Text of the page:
Saturday, September 4, 2010

Speed sensor with camera and computing based on flies

Found on IEEE Spectrum:

An interesting idea of measuring speed using camera images. The computation is based on how flies measure their speed with vision. It's an alternative to encoders (car speedometer, measuring how fast colored lines change on a spinning wheel), accelerometers (small chips which sense acceleration), or GPS.

The sensor has a camera on it with a lens that gives it 180 degree vision. The images it gets are sent to the processor. Here's the details:

The chip is looking for two variables: temporal frequency (variation of a signal over time in one point) and spatial frequency (variation of a signal such as light intensity in space in one moment). Approximating a division of the temporal frequency by the spatial frequency can yield a remarkably spot-on measure of absolute speed.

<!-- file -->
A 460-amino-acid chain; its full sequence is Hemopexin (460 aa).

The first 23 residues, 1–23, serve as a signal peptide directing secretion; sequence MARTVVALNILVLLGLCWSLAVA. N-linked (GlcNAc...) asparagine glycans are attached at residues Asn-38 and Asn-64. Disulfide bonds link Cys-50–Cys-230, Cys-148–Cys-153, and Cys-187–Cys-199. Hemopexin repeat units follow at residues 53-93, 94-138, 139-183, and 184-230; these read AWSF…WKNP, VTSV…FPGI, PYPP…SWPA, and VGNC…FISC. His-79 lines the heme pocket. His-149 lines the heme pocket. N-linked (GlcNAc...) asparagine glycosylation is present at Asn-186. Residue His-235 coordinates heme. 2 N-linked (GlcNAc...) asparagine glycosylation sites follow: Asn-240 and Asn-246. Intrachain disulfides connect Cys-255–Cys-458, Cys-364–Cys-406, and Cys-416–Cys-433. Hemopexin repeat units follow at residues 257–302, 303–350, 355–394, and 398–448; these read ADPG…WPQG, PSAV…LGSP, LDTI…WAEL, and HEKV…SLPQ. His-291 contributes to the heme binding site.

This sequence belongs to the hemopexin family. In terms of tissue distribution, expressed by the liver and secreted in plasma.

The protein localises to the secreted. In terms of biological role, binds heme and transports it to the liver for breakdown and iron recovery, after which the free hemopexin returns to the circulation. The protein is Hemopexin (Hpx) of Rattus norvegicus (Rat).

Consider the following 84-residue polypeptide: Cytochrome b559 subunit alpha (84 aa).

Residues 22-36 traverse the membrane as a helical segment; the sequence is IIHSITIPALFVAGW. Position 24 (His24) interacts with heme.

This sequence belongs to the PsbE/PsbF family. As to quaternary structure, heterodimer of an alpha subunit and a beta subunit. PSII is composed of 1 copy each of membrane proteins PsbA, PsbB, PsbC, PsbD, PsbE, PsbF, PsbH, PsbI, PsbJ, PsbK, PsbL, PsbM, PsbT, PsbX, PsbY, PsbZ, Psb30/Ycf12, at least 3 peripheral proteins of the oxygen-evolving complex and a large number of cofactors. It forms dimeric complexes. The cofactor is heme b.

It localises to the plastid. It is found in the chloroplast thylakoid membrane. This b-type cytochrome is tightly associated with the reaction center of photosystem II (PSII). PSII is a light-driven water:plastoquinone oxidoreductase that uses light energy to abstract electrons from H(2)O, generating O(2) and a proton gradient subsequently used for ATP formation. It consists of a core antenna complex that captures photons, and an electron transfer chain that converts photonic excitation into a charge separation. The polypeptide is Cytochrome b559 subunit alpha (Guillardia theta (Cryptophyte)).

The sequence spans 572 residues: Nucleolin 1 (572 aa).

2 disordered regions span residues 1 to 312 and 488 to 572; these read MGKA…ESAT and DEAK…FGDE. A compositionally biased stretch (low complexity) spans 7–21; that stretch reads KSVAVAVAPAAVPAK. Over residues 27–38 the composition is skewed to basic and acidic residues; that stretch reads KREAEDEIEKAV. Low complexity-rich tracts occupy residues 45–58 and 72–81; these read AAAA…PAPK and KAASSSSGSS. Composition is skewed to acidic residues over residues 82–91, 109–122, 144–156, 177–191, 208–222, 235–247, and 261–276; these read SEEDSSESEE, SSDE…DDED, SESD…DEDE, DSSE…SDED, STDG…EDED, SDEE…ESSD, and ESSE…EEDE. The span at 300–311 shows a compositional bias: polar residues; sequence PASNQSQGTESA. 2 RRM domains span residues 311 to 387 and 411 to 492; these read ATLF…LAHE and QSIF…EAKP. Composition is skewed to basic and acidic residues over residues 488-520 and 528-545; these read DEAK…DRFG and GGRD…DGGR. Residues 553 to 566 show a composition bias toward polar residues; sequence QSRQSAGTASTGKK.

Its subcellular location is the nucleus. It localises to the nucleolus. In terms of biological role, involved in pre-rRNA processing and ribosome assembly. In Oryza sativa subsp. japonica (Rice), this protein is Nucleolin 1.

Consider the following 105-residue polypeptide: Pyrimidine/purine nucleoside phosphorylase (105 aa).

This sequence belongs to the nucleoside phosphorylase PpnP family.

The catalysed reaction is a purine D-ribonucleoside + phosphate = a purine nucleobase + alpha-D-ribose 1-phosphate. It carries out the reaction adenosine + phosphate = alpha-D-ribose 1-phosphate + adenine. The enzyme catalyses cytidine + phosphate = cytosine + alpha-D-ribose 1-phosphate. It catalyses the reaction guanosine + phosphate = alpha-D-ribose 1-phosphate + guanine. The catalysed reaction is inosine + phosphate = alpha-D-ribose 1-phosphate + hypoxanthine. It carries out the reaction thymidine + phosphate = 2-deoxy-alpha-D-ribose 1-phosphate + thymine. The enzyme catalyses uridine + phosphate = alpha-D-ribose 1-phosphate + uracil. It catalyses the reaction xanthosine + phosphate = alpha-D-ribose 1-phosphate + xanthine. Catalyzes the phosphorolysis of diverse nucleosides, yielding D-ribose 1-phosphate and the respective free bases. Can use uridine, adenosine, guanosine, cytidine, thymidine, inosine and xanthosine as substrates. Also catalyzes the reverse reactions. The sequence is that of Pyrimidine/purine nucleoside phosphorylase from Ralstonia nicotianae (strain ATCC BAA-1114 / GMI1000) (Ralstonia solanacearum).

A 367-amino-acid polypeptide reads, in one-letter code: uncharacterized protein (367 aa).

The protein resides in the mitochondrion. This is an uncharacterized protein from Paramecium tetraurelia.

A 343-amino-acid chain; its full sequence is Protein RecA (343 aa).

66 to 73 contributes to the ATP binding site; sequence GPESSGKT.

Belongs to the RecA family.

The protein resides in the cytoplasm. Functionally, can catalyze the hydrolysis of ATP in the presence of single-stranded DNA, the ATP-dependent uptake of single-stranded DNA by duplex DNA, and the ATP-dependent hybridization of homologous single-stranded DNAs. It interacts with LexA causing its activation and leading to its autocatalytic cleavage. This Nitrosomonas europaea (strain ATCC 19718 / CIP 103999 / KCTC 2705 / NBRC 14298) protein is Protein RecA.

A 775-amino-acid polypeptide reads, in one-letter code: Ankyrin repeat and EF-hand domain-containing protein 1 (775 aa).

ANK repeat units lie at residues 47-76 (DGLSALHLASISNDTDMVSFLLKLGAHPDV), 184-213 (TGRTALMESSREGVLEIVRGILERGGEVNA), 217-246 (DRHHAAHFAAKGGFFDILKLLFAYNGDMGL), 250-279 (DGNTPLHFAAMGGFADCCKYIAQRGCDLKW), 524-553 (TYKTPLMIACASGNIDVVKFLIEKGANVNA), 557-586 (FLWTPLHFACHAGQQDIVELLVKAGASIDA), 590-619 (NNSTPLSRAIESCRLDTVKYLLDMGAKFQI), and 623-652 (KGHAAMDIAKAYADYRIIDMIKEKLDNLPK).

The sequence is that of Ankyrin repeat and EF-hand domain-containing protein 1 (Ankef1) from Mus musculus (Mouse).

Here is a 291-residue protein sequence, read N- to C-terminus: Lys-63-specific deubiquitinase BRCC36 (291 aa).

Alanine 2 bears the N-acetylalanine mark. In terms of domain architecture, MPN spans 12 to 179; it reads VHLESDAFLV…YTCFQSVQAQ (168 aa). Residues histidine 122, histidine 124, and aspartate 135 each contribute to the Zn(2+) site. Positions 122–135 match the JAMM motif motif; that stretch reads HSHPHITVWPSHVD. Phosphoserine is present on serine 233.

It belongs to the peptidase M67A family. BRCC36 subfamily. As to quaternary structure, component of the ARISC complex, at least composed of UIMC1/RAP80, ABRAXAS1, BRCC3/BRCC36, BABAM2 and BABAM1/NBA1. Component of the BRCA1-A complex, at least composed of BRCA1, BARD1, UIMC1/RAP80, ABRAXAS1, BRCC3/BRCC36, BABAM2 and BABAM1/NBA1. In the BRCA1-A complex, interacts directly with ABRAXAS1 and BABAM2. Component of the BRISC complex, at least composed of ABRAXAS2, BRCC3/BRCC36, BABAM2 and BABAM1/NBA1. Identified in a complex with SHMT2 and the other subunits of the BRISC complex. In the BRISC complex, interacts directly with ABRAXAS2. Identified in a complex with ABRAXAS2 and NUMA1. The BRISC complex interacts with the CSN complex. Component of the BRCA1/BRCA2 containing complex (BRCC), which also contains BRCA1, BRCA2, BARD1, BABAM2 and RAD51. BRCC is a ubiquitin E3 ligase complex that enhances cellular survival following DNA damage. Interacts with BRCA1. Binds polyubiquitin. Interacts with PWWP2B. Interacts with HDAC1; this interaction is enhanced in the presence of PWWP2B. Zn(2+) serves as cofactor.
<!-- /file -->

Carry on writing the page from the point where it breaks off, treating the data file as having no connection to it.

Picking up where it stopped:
Temporal frequency is easy, but spatial frequency is trickier and more computationally expensive. That means it burns a lot of power—anathema to a small, portable sensor.
Vissee’s algorithm lightens the computational load by using methods derived from the fruit-fly brain to filter out any data that does not help the processors calculate speed.

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